So with Tom Bihn-sourced hardware I was able to make two good bags better with minimal time and expense. It took me much longer to photograph, write and edit this thread than it did to put together my strap solutions. ;-) But hopefully it will inform folks about what you can do with just a few pieces of plastic, polyester or metal. A bag doesnít just have to stay the way it is if you donít like it. You can improve the way it works to suit you better.

  3. #3
    Volunteer Moderator
    Join Date
    Jul 2004
    Location
    Honolulu, HI
    Posts
    2,827
    Quote Originally Posted by jujigatame View Post
    Iím something of a geek for the hardware that comes on a lot of bags. Buckles, hooks, snaps, toggles, etc. Aside from being fun to play around with these items can let you make a lot of your own modifications to bags and change things to suit your individual needs and preferences. There is a level of satisfaction that comes from doing it yourself even if itís something minor.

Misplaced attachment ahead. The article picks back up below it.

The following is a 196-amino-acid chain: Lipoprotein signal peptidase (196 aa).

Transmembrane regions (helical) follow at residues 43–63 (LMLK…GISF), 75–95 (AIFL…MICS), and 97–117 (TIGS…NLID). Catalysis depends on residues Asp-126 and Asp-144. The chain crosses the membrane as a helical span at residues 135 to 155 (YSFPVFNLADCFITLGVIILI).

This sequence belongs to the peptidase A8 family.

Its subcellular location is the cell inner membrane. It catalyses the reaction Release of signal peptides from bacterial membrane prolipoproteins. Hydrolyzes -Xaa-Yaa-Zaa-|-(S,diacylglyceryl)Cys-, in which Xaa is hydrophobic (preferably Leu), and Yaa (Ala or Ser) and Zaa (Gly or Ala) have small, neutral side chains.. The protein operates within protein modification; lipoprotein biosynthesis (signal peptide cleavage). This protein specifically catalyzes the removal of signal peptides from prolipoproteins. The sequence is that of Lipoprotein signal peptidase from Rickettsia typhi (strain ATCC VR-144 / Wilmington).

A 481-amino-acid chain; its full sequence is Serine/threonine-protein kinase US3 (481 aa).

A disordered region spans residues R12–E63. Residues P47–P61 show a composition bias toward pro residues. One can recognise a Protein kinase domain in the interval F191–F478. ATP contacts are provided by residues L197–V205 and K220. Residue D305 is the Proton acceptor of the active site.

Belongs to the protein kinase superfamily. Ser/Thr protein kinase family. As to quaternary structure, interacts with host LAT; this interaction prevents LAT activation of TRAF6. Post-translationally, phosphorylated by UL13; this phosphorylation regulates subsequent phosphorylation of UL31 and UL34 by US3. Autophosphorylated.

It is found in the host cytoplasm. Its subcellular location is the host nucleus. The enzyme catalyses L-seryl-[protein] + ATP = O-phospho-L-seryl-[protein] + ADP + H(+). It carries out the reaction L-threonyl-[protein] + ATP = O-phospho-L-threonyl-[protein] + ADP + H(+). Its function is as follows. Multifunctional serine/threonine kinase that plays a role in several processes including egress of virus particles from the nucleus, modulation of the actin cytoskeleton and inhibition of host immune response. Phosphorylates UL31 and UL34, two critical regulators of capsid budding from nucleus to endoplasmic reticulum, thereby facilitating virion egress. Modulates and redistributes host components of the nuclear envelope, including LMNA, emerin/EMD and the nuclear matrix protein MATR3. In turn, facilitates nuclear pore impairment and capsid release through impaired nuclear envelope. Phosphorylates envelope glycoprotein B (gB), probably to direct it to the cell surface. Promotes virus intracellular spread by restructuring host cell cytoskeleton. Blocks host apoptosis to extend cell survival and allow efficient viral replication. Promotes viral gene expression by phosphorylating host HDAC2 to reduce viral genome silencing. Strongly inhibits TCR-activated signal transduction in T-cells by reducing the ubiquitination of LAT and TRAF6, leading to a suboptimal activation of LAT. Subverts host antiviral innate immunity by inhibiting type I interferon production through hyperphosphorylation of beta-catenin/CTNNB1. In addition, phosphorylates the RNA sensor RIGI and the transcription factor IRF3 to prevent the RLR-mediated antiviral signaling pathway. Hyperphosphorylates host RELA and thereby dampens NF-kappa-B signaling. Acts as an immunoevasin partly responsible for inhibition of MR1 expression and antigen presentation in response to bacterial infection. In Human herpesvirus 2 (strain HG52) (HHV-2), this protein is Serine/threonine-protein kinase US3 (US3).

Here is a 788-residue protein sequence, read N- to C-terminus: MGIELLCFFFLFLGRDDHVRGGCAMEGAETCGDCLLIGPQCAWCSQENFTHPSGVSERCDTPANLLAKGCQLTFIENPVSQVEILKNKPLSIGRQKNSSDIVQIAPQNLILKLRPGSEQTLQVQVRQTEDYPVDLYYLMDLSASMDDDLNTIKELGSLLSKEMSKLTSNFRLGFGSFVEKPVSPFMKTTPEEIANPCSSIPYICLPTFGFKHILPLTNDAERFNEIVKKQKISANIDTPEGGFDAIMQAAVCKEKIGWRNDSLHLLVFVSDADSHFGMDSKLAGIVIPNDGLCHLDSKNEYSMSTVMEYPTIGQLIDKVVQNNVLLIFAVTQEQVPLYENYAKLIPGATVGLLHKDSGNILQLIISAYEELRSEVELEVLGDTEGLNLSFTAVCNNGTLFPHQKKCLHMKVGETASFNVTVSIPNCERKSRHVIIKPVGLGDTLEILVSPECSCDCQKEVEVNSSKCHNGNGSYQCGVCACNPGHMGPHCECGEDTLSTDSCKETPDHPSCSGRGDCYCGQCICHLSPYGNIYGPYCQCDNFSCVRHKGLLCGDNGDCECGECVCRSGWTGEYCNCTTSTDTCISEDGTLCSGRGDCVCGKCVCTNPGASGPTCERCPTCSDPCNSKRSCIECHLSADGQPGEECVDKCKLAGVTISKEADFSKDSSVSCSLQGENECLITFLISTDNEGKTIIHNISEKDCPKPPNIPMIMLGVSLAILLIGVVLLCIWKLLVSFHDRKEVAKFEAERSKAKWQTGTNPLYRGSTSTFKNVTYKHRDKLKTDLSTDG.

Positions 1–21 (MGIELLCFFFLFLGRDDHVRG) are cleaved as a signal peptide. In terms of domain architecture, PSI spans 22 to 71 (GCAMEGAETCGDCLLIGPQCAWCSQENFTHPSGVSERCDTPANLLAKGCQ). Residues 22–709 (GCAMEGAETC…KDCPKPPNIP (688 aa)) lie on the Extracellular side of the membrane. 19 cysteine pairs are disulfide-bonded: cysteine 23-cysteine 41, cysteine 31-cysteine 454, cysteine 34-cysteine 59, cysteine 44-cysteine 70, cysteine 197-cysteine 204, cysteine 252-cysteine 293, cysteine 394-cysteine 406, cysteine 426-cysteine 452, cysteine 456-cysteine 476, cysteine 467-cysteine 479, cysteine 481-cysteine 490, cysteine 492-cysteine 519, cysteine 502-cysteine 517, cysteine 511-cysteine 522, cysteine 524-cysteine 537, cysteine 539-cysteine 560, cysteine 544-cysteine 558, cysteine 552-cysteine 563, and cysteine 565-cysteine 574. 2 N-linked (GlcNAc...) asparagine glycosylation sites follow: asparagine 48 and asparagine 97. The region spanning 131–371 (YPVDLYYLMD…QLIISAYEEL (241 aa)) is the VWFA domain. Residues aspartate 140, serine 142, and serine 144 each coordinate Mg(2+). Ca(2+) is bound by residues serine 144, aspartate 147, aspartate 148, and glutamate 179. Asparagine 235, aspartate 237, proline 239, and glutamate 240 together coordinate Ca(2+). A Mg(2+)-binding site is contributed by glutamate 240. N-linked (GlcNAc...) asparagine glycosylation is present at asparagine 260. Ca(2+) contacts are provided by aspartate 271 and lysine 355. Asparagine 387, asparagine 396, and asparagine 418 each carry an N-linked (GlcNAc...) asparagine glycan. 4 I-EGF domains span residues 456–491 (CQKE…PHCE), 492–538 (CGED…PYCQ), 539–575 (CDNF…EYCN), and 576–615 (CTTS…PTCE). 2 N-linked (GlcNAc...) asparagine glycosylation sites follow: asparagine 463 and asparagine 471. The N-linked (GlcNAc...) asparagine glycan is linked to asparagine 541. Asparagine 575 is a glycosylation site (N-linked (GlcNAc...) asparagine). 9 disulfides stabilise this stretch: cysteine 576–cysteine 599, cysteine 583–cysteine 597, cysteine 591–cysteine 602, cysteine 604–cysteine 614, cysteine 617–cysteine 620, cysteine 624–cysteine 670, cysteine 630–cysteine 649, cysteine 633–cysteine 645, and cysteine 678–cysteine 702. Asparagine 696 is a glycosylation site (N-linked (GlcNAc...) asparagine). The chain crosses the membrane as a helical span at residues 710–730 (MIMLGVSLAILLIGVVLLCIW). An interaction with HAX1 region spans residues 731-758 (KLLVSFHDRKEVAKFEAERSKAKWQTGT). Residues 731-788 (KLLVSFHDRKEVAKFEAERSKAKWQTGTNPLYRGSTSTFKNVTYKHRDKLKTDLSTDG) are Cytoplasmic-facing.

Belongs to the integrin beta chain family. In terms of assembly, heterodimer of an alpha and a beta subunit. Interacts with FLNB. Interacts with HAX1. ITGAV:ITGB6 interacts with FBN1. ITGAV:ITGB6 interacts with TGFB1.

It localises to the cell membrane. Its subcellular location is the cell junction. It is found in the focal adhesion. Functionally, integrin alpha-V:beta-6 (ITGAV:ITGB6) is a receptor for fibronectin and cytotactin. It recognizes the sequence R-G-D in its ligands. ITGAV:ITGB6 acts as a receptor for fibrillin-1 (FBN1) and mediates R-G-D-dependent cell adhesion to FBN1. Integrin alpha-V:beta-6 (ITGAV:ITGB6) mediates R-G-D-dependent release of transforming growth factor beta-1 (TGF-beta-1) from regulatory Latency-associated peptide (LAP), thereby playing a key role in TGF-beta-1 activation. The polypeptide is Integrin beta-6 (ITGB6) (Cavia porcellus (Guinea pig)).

<snip>

    Enter the Double Gatekeeper. After looking at the removable waist straps where TB utilizes this pieces it was a no-brainer that I should have gone this route all along. Itís sized for 1Ē webbing I was already using and so with a pair of these clips I had my strap.





    It fits neatly on the tabs, goes on and off quickly, and holds securely. The 1Ē width provides a good balance of being just large enough for comfort but small enough to fit the minimalist nature of the bag. The Double Gatekeeper ended up being the perfect piece to make the strap setup work the way I wanted it to work.
    Great ideas and pictures, @jujigatame. I think there's a way to shortcut your double-gatekeeper + strap solution for the Kifaru. Tom Bihn uses this same 1" webbing strap + double gatekeeper combination as a detachable shoulder strap for the Field Journal Notebook, and although the FJN has been out of stock for a while, you can still purchase the strap, and other accessories for the FJN on the Field Journal Accessories product page drop-down menu under the Shoulder Strap - $3.00 listing.